# Suppose you find a rock originally made of potassium-40, half of which decays into argon-40 every 1.25 billion years. You open the rock and find 31 atoms of argon-40 for every atom of potassium-40. How long ago did the rock form?

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It's for my astronomy class.

It's for my astronomy class.

##### 1 Answer

Here's what I got.

#### Explanation:

The idea here is that the **ratio** that exists between the number of atoms of argon-40 and the number of atoms of potassium-40 will give you the **number of half-lives** that passed.

As you know, the **half-life** of a radioactive nuclide tells you the time needed for **half** of the atoms of said nuclide to undergo radioactive decay.

In your case, you know that potassium-40 has a **half-life** of **billion years** because that's how long it takes for *half* of the number of atoms present in the sample to decay to argon-40.

Now, let's say that your sample started with

You can thus say that the sample will contain--keep in mind that the atoms of potassium that **decay** form argon-40!

- After
#color(red)(1)# half-life

#1/2 * A_"K-40" = A_"K-40"/2^color(red)(1) -># atoms of potassium-40

#A_"K-40" - A_"K-40"/2^color(red)(1) -># atoms of argon-40

- After
#color(red)(2)# half-lives

#1/2 * A_"K-40"/2^1 = A_"K-40"/2^color(red)(2) -># atoms of potassium-40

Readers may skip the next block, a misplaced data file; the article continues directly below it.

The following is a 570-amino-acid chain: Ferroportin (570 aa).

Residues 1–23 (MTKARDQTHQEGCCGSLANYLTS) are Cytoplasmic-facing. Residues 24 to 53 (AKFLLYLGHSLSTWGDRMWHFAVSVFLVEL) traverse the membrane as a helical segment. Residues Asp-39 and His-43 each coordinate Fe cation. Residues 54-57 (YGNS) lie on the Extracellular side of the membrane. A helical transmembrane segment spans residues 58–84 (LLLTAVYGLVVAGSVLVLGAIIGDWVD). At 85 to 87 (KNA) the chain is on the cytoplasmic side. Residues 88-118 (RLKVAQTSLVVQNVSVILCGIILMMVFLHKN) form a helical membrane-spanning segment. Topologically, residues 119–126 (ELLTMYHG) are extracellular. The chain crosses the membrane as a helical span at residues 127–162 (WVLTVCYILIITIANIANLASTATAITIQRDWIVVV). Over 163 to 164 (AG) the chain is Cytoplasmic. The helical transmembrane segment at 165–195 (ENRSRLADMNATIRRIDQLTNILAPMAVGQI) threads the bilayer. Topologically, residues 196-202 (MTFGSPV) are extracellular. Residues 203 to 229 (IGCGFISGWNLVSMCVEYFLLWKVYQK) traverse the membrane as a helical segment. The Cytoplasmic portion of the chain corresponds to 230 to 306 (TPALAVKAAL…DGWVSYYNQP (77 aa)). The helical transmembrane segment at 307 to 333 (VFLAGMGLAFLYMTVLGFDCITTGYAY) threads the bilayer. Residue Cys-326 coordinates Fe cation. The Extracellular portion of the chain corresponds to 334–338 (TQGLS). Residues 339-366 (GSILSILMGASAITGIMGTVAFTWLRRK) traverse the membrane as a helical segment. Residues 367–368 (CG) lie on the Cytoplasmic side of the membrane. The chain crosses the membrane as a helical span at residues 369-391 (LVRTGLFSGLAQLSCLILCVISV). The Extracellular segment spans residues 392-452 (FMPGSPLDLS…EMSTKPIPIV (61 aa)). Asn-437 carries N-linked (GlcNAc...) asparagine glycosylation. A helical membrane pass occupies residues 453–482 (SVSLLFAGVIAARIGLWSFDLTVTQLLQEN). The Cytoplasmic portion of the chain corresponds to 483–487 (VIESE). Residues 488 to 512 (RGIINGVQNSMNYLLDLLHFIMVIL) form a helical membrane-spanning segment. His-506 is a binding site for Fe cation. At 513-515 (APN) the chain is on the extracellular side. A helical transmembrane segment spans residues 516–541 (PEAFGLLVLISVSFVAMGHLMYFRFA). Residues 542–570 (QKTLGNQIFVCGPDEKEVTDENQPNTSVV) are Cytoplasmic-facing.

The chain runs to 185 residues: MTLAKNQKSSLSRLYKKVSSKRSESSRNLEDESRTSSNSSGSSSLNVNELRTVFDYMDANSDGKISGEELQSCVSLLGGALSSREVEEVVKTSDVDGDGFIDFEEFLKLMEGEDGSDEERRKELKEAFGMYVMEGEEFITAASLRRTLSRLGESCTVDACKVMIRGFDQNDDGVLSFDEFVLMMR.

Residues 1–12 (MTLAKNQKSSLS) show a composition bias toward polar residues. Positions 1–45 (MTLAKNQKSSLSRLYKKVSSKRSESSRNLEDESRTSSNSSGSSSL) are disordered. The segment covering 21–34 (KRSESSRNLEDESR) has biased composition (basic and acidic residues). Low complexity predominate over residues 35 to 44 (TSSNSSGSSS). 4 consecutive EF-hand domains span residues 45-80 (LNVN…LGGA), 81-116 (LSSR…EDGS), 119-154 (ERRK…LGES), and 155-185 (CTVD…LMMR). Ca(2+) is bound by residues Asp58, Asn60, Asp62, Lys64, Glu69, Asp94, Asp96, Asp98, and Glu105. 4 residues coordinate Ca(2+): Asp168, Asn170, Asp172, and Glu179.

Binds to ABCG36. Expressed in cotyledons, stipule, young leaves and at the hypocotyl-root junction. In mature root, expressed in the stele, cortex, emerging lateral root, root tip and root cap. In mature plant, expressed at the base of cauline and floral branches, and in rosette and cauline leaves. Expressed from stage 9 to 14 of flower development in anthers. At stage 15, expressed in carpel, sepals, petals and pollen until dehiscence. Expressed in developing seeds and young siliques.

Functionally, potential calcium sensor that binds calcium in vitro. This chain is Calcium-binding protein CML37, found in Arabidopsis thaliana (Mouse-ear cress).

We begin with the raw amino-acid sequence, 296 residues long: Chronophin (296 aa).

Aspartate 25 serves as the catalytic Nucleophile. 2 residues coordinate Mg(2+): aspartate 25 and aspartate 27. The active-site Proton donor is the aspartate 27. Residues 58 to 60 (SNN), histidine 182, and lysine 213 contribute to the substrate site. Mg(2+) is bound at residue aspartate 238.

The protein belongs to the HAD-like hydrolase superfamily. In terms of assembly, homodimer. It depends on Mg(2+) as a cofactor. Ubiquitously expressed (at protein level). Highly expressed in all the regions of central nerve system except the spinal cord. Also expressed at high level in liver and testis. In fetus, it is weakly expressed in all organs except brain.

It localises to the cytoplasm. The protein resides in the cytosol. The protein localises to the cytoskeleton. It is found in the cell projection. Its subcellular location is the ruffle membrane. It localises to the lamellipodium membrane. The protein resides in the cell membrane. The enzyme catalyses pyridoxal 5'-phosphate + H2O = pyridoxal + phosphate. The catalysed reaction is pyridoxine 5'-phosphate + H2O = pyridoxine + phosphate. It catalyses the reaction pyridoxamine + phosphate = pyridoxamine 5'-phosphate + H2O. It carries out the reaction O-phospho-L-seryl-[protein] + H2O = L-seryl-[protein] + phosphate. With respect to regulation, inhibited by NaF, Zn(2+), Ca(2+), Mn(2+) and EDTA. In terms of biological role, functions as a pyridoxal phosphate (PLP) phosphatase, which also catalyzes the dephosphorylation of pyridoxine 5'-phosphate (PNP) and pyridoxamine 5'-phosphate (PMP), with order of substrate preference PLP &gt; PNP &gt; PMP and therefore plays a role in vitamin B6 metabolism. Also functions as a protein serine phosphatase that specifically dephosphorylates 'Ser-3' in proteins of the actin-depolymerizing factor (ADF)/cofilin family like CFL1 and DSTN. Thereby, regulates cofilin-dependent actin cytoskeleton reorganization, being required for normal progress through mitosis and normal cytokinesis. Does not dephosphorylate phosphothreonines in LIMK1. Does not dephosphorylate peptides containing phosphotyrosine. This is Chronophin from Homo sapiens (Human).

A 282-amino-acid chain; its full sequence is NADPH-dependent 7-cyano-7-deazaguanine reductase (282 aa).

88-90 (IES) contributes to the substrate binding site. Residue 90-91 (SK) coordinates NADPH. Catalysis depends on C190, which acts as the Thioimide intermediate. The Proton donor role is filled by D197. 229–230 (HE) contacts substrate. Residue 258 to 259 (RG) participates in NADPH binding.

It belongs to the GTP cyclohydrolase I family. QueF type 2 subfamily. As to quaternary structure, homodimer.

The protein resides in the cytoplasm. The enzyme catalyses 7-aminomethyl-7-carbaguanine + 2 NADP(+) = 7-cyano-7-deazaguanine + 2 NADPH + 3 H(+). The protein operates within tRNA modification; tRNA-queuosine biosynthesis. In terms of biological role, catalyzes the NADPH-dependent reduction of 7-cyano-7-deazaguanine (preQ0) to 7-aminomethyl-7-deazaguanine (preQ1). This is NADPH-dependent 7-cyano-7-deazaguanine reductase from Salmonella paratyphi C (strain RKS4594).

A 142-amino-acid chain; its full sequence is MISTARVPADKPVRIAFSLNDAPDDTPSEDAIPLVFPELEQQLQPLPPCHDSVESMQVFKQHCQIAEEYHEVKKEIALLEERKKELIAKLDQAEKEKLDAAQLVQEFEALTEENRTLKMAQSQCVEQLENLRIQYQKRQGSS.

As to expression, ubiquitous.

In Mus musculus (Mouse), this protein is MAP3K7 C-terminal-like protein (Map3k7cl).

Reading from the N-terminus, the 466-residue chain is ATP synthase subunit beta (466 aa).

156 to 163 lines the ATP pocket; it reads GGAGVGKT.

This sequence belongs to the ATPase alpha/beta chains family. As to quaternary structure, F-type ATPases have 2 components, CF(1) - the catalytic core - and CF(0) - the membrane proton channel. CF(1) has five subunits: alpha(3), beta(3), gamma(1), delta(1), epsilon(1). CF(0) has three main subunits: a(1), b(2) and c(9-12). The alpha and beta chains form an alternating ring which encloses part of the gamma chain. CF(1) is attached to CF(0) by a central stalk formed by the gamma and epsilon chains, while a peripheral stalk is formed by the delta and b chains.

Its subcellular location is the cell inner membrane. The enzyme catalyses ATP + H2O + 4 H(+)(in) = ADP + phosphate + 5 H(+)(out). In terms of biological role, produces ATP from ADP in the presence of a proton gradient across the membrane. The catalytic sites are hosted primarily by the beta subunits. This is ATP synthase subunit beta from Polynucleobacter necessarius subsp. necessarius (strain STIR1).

#A_"K-40" - A_"K-40"/2^color(red)(2) -># atoms of argon-40

- After
#color(red)(3)# half-lives

#1/2 * A_"K-40"/2^2 = A_"K-40"/2^color(red)(3) -># atoms of potassium-40

#A_"K-40" - A_"K-40"/2^color(red)(3) -># atoms of argon-40

At this point, we can use this pattern to say that after **half-lives** pass, the sample will contain

#A_"K-40"/2^color(red)(n) -># atoms of potassium-40

#1 - A_"K-40"/2^color(red)(n) -># atoms of argon-40

Now, you know that sample contains **atoms** of argon-40 **for every** **atom** of potassium-40, which means that you have

#(A_"K-40" - A_"K-40"/2^color(red)(n))/(A_"K-40"/(2^color(red)(n))) = 31#

This is equivalent to

#(color(blue)(cancel(color(black)(A_"K-40"))) - color(blue)(cancel(color(black)(A_"K-40")))/2^color(red)(n))/(color(blue)(cancel(color(black)(A_"K-40")))/(2^color(red)(n))) = 31#

#(2^color(red)(n) - 1)/color(blue)(cancel(color(black)(2^color(red)(n)))) * color(blue)(cancel(color(black)(2^color(red)(n))))/1 = 31#

which gives you

#2^color(red)(n) = 32#

Since

#32 = 2^5#

you can say that

#2^color(red)(n) = 2^5 implies color(red)(n) = 5#

This means that **half lives** must pass in order for the sample to contain **atoms** of argon-40 **for every** **atom** of potassium-40.

Consequently, you can say that the age of the rock is

#5 color(red)(cancel(color(black)("half-lives"))) * "1.25 billion years"/(1color(red)(cancel(color(black)("half-life")))) = color(darkgreen)(ul(color(black)("6.25 billion years")))#

I'll leave the answer rounded to three **sig figs**, but keep in mind that you have two significant figures for the number of atoms of argon-40 present per atom of potassium-40.